© Welwyn & District History Society             Terms & Conditions/Acknowledgements

WELWYN & DISTRICT HISTORY SOCIETY

Wander down the High Street.....

A High Street is at the heart of any town or village, perhaps more so in Welwyn than in many places - for Welwyn’s High Street once bore the heavy traffic of horse-drawn coaches heading along the route between London and the North.


The Great North Road came from London by way of Barnet and Hatfield before passing through Lemsford and climbing up Brickwall Hill to Ayot Green. From there it dropped down Digswell Hill and Welwyn Hill into Welwyn itself.


This situation was of course good for village business and in particular two High Street inns prospered as coaching stops - The White Hart, established in the the late 1600s and the Wellington, originally two inns, The Swan and the Boar’s Head dating from 1352. Both of these inns continue to serve fine fare today.


Such was the business the coaches bought, that the Wellington kept it’s own smithy until the 1920s and the White Hart became one of the most important coaching inns along the route. At it’s peak it was recorded as being able to provide changes of horses for ‘upwards of eighty changes of stage coach teams daily’.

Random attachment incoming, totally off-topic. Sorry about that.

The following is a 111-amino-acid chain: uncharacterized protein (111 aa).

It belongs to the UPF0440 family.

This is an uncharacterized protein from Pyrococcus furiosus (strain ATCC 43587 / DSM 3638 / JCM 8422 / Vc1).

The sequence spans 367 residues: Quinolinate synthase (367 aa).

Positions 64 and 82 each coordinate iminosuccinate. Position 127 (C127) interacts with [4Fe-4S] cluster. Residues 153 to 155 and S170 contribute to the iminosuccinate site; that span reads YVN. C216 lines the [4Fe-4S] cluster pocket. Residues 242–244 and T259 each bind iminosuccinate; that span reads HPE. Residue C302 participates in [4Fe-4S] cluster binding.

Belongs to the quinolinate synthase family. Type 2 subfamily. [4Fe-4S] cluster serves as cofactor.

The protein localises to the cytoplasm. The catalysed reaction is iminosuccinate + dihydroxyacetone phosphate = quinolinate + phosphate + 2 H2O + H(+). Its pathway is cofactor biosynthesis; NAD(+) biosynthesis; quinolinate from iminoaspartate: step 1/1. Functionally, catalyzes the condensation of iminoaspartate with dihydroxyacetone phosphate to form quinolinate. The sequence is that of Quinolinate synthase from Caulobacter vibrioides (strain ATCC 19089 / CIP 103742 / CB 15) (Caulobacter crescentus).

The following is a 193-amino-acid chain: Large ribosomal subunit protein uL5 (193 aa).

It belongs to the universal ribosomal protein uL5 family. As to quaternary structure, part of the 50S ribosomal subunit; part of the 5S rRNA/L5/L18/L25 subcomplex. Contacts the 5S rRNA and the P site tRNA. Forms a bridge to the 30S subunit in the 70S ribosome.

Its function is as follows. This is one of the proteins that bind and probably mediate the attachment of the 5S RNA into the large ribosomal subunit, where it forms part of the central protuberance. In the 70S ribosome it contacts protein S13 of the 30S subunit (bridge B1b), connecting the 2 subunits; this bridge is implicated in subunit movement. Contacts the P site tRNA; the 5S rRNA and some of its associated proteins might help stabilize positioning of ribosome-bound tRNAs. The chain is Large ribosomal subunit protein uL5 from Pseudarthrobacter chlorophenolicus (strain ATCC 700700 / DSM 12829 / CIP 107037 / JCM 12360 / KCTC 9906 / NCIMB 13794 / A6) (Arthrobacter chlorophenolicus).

Other pubs also flourished in the High Street, including the Royal Oak, the Boot, the Black Horse and the Railway Tavern, although of those now only the Tavern still trades.


At the southern end of the High Street flows the River Mimram, one of the best chalk streams in Hertfordshire, Whilst now crossed by a bridge, the original ford which made Welwyn one of the most important towns in the county, is still clearly visible and a favourite spot for children to feed the ducks.


Now, as in years gone by, Welwyn High Street is home to many businesses. Today they are mainly specialised businesses and offices as well as a selection of restaurants the envy of much larger towns, but in the past the businesses reflected the times. A small brewery stood behind the High Street, close to the saddlers, which only closed in 1976 and further along the road stood coach makers and builders, butchers and grocers, chemists and clockmakers.


The High Street has been and continues to be one of the most photographed views of Welwyn. Browsing through those views it is clear that change has occured, as indeed it must, but it is striking how easy it is to still recognise the High Street down the years.


Next - ‘ To the North.....’

Welwyn High Street from the south ca. 1911

The White Hart ca. 1911

Welwyn Bridge 1906